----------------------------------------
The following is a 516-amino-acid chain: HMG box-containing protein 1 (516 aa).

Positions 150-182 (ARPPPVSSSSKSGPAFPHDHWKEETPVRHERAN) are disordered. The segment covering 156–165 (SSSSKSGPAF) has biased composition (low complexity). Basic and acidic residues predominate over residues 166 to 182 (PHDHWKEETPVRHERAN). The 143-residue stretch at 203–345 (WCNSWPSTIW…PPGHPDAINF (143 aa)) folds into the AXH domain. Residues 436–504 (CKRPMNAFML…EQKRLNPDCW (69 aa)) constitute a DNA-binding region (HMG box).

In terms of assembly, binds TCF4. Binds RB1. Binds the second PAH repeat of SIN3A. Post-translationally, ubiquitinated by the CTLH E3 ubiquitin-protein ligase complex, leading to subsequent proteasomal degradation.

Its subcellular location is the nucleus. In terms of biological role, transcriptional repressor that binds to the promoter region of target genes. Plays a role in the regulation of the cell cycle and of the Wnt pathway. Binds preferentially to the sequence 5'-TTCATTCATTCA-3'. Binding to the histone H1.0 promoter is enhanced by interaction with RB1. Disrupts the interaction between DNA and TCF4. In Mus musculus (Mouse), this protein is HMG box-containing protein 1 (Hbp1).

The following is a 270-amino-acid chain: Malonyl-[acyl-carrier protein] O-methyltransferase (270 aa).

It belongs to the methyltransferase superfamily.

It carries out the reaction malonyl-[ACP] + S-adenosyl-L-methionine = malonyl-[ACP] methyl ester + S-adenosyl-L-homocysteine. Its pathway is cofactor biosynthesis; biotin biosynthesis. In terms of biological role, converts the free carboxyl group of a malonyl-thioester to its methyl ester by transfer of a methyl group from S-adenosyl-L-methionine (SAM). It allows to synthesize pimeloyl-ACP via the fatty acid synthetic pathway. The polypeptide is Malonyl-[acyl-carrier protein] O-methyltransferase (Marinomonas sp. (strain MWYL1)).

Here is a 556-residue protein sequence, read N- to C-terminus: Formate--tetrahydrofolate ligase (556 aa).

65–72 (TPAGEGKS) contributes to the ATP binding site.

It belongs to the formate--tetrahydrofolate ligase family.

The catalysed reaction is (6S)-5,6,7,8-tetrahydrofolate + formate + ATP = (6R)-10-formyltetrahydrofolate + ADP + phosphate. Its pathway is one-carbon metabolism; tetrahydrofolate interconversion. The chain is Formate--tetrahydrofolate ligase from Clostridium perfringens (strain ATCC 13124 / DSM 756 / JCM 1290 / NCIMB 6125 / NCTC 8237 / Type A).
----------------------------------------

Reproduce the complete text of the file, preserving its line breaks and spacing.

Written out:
The following is a 516-amino-acid chain: HMG box-containing protein 1 (516 aa).

Positions 150-182 (ARPPPVSSSSKSGPAFPHDHWKEETPVRHERAN) are disordered. The segment covering 156–165 (SSSSKSGPAF) has biased composition (low complexity). Basic and acidic residues predominate over residues 166 to 182 (PHDHWKEETPVRHERAN). The 143-residue stretch at 203–345 (WCNSWPSTIW…PPGHPDAINF (143 aa)) folds into the AXH domain. Residues 436–504 (CKRPMNAFML…EQKRLNPDCW (69 aa)) constitute a DNA-binding region (HMG box).

In terms of assembly, binds TCF4. Binds RB1. Binds the second PAH repeat of SIN3A. Post-translationally, ubiquitinated by the CTLH E3 ubiquitin-protein ligase complex, leading to subsequent proteasomal degradation.

Its subcellular location is the nucleus. In terms of biological role, transcriptional repressor that binds to the promoter region of target genes. Plays a role in the regulation of the cell cycle and of the Wnt pathway. Binds preferentially to the sequence 5'-TTCATTCATTCA-3'. Binding to the histone H1.0 promoter is enhanced by interaction with RB1. Disrupts the interaction between DNA and TCF4. In Mus musculus (Mouse), this protein is HMG box-containing protein 1 (Hbp1).

The following is a 270-amino-acid chain: Malonyl-[acyl-carrier protein] O-methyltransferase (270 aa).

It belongs to the methyltransferase superfamily.

It carries out the reaction malonyl-[ACP] + S-adenosyl-L-methionine = malonyl-[ACP] methyl ester + S-adenosyl-L-homocysteine. Its pathway is cofactor biosynthesis; biotin biosynthesis. In terms of biological role, converts the free carboxyl group of a malonyl-thioester to its methyl ester by transfer of a methyl group from S-adenosyl-L-methionine (SAM). It allows to synthesize pimeloyl-ACP via the fatty acid synthetic pathway. The polypeptide is Malonyl-[acyl-carrier protein] O-methyltransferase (Marinomonas sp. (strain MWYL1)).

Here is a 556-residue protein sequence, read N- to C-terminus: Formate--tetrahydrofolate ligase (556 aa).

65–72 (TPAGEGKS) contributes to the ATP binding site.

It belongs to the formate--tetrahydrofolate ligase family.

The catalysed reaction is (6S)-5,6,7,8-tetrahydrofolate + formate + ATP = (6R)-10-formyltetrahydrofolate + ADP + phosphate. Its pathway is one-carbon metabolism; tetrahydrofolate interconversion. The chain is Formate--tetrahydrofolate ligase from Clostridium perfringens (strain ATCC 13124 / DSM 756 / JCM 1290 / NCIMB 6125 / NCTC 8237 / Type A).